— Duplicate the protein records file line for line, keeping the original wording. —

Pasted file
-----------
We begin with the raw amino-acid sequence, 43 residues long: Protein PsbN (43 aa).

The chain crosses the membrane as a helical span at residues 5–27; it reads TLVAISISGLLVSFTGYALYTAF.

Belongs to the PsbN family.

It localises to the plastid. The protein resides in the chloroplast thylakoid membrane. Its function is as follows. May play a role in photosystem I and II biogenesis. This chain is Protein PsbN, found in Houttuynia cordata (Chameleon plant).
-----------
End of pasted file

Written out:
We begin with the raw amino-acid sequence, 43 residues long: Protein PsbN (43 aa).

The chain crosses the membrane as a helical span at residues 5–27; it reads TLVAISISGLLVSFTGYALYTAF.

Belongs to the PsbN family.

It localises to the plastid. The protein resides in the chloroplast thylakoid membrane. Its function is as follows. May play a role in photosystem I and II biogenesis. This chain is Protein PsbN, found in Houttuynia cordata (Chameleon plant).